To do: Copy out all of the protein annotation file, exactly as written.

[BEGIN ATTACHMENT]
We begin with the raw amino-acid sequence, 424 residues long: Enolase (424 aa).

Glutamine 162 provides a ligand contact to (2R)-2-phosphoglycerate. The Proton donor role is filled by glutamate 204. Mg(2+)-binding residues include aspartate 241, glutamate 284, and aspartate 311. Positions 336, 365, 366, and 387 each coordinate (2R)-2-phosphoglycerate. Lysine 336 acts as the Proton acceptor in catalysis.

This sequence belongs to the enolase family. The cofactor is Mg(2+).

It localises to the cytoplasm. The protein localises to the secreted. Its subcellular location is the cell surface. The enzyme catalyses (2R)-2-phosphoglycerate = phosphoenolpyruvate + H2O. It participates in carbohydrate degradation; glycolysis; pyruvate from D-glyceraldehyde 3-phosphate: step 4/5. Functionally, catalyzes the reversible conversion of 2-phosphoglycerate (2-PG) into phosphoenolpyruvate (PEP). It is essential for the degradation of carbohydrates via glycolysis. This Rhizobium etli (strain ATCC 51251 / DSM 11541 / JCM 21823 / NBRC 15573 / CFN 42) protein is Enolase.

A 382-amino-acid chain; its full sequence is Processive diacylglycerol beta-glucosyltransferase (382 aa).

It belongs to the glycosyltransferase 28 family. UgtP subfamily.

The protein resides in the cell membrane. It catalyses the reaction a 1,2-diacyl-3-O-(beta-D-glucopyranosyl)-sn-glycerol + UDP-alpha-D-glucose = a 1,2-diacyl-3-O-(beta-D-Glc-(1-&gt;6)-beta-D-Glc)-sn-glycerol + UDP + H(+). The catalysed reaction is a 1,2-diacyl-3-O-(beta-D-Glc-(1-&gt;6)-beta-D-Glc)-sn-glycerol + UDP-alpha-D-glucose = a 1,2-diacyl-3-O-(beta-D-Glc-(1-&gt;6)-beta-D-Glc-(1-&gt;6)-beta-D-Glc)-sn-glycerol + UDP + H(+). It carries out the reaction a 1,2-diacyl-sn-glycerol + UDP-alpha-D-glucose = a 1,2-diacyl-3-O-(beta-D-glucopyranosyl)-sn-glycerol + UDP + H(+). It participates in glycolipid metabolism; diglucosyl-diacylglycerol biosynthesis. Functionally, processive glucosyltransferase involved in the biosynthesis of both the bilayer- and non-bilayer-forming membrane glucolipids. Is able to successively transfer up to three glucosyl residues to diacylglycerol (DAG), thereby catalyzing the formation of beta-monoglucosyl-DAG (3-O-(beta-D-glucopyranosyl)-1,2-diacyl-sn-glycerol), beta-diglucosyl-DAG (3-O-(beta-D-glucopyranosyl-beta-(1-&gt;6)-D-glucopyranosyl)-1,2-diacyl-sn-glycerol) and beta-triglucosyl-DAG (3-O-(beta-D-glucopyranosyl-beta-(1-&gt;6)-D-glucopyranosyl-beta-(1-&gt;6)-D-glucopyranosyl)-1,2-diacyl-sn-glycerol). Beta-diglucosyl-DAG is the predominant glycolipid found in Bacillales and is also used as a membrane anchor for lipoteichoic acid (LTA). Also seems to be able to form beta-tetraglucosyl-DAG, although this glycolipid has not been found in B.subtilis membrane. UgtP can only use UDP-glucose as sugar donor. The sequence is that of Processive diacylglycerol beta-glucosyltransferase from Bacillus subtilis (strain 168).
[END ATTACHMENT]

We begin with the raw amino-acid sequence, 424 residues long: Enolase (424 aa).

Glutamine 162 provides a ligand contact to (2R)-2-phosphoglycerate. The Proton donor role is filled by glutamate 204. Mg(2+)-binding residues include aspartate 241, glutamate 284, and aspartate 311. Positions 336, 365, 366, and 387 each coordinate (2R)-2-phosphoglycerate. Lysine 336 acts as the Proton acceptor in catalysis.

This sequence belongs to the enolase family. The cofactor is Mg(2+).

It localises to the cytoplasm. The protein localises to the secreted. Its subcellular location is the cell surface. The enzyme catalyses (2R)-2-phosphoglycerate = phosphoenolpyruvate + H2O. It participates in carbohydrate degradation; glycolysis; pyruvate from D-glyceraldehyde 3-phosphate: step 4/5. Functionally, catalyzes the reversible conversion of 2-phosphoglycerate (2-PG) into phosphoenolpyruvate (PEP). It is essential for the degradation of carbohydrates via glycolysis. This Rhizobium etli (strain ATCC 51251 / DSM 11541 / JCM 21823 / NBRC 15573 / CFN 42) protein is Enolase.

A 382-amino-acid chain; its full sequence is Processive diacylglycerol beta-glucosyltransferase (382 aa).

It belongs to the glycosyltransferase 28 family. UgtP subfamily.

The protein resides in the cell membrane. It catalyses the reaction a 1,2-diacyl-3-O-(beta-D-glucopyranosyl)-sn-glycerol + UDP-alpha-D-glucose = a 1,2-diacyl-3-O-(beta-D-Glc-(1-&gt;6)-beta-D-Glc)-sn-glycerol + UDP + H(+). The catalysed reaction is a 1,2-diacyl-3-O-(beta-D-Glc-(1-&gt;6)-beta-D-Glc)-sn-glycerol + UDP-alpha-D-glucose = a 1,2-diacyl-3-O-(beta-D-Glc-(1-&gt;6)-beta-D-Glc-(1-&gt;6)-beta-D-Glc)-sn-glycerol + UDP + H(+). It carries out the reaction a 1,2-diacyl-sn-glycerol + UDP-alpha-D-glucose = a 1,2-diacyl-3-O-(beta-D-glucopyranosyl)-sn-glycerol + UDP + H(+). It participates in glycolipid metabolism; diglucosyl-diacylglycerol biosynthesis. Functionally, processive glucosyltransferase involved in the biosynthesis of both the bilayer- and non-bilayer-forming membrane glucolipids. Is able to successively transfer up to three glucosyl residues to diacylglycerol (DAG), thereby catalyzing the formation of beta-monoglucosyl-DAG (3-O-(beta-D-glucopyranosyl)-1,2-diacyl-sn-glycerol), beta-diglucosyl-DAG (3-O-(beta-D-glucopyranosyl-beta-(1-&gt;6)-D-glucopyranosyl)-1,2-diacyl-sn-glycerol) and beta-triglucosyl-DAG (3-O-(beta-D-glucopyranosyl-beta-(1-&gt;6)-D-glucopyranosyl-beta-(1-&gt;6)-D-glucopyranosyl)-1,2-diacyl-sn-glycerol). Beta-diglucosyl-DAG is the predominant glycolipid found in Bacillales and is also used as a membrane anchor for lipoteichoic acid (LTA). Also seems to be able to form beta-tetraglucosyl-DAG, although this glycolipid has not been found in B.subtilis membrane. UgtP can only use UDP-glucose as sugar donor. The sequence is that of Processive diacylglycerol beta-glucosyltransferase from Bacillus subtilis (strain 168).